As police investigate the two pilots of a Malaysian passenger jet that disappeared more than a week ago, a possibility they must consider - however improbable - is that one of them committed suicide - and committed mass murder in the process.
The topic remains almost taboo, with investigators and officials reluctant to conclude that a pilot purposely crashed a plane in order to kill themselves even when the evidence appears compelling.
A dozen years ago, US investigators filed a final report into the 1999 crash of EgyptAir Flight 990, which plunged into the Atlantic Ocean near the Massachusetts island of Nantucket, killing all 217 aboard.
They concluded that when co-pilot Gameel al-Batouti found himself alone on the flight deck, he switched off the autopilot, pointed the plane downward, and calmly repeated the phrase "I rely on God" over and over.
Yet while the National Transportation Safety Board concluded that the co-pilot's actions caused the crash, they did not use the word "suicide" in the main findings of their 160-page report.
Egyptian officials rejected the notion of suicide, insisting there was a mechanical reason for the crash.
There was also disagreement over the cause of the crash of SilkAir Flight 185, which plunged into a river in 1997 during a flight from Jakarta, Indonesia, to Singapore, killing all 104 passengers and crew. A US investigation found that the Boeing 737 had been deliberately crashed, but an Indonesian investigation was inconclusive.
Mozambique officials have been investigating a crash that killed 33 people in November. They say preliminary investigations indicate the pilot of the Mozambican Airline plane bound for Angola intentionally brought it down, and they are continuing to look into his possible motives.
A 2014 study by the Federal Aviation Administration indicates that in the United States at least, flying remains a remarkably safe mode of transport and pilot suicide is rare.
The study found that during the 10 years ending in 2012, just eight of 2758 fatal aviation accidents in the US were caused by pilot suicide, a rate of 0.3 per cent. The report found that all eight suicide-related crashes were caused by men, with four of them testing positive for alcohol and two for antidepressants.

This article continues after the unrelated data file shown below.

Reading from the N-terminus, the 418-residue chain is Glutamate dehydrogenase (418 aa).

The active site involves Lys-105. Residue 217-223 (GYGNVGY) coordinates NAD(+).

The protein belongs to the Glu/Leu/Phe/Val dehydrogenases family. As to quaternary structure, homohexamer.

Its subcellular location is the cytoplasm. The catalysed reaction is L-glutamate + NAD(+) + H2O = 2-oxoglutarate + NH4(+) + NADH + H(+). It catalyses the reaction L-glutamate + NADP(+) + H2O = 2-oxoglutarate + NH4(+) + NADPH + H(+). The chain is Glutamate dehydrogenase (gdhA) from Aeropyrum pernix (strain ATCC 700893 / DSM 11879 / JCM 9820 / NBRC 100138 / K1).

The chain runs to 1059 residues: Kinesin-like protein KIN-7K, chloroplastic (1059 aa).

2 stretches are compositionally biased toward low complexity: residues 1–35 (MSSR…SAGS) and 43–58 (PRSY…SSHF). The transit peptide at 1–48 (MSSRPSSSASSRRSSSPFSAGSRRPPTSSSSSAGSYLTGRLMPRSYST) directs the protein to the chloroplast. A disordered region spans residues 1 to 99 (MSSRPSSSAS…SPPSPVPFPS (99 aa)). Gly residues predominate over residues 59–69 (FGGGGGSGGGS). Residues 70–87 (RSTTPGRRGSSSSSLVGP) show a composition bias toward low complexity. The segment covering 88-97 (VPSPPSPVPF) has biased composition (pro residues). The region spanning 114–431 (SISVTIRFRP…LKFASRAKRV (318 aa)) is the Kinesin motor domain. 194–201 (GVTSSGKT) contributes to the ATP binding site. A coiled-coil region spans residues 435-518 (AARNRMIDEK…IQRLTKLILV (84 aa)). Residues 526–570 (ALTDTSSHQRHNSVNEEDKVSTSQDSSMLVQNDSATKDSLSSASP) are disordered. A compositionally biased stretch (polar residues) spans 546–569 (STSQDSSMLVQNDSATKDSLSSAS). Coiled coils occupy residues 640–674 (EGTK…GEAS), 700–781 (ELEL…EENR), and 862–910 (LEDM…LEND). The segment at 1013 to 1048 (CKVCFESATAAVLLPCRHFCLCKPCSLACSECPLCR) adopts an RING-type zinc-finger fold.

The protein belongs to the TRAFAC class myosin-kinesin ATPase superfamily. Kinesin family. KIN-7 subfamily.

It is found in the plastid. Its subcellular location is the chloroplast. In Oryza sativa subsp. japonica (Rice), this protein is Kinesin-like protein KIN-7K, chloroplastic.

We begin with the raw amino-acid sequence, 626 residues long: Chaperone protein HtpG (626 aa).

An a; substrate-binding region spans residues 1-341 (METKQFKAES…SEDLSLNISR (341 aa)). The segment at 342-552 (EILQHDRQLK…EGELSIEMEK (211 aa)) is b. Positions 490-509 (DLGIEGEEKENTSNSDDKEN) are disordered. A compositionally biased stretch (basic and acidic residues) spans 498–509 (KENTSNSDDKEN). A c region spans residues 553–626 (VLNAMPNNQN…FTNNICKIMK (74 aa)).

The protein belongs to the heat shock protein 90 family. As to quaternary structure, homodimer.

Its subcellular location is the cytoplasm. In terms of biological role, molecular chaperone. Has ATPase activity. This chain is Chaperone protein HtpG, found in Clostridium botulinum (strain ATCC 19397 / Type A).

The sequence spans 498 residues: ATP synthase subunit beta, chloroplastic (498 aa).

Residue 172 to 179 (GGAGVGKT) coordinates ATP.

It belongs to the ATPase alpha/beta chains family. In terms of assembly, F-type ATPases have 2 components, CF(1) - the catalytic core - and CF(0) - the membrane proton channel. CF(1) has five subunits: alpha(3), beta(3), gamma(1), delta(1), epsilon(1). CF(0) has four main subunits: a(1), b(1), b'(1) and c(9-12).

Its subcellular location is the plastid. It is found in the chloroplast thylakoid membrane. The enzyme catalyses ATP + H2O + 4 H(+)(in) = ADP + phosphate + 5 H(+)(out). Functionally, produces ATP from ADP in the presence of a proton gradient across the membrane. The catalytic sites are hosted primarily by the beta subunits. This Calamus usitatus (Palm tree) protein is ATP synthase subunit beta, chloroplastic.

The cases ranged from a pilot celebrating his 21st birthday who realised a woman did not want a relationship with him, to a 69-year-old pilot with a history of drinking and threatening suicide by plane. Seven of the cases involved the death of only the pilot. In the eighth case, a passenger also died.
"Aircraft-assisted suicides are tragic, intentional events that are hard to predict and difficult to prevent," the FAA's report found, adding that such accidents "are most likely under-reported and under-recognised".
Malaysia's government said police on Saturday searched the homes of both the pilot and the co-pilot of the missing Malaysia Airlines jet. It said police were examining an elaborate flight simulator taken from the home of 53-year-old pilot Zaharie Ahmad Shah.
Police also are investigating engineers who may have had contact with the plane before it took off.
Mike Glynn, a committee member of the Australian and International Pilots Association, said a pilot rather than a hijacker was more likely to be able to switch off the communications equipment, adding that he thought suicide was to blame in the EgyptAir and SilkAir crashes.
"The last thing that I, as a pilot, want is suspicion to fall on the crew, but it's happened twice before," Glynn said.
Still, there is no explanation why the pilot of the missing Malaysia Airlines plane would spirit the jet to an unknown location and not crash it soon after taking off if he had wanted to kill himself.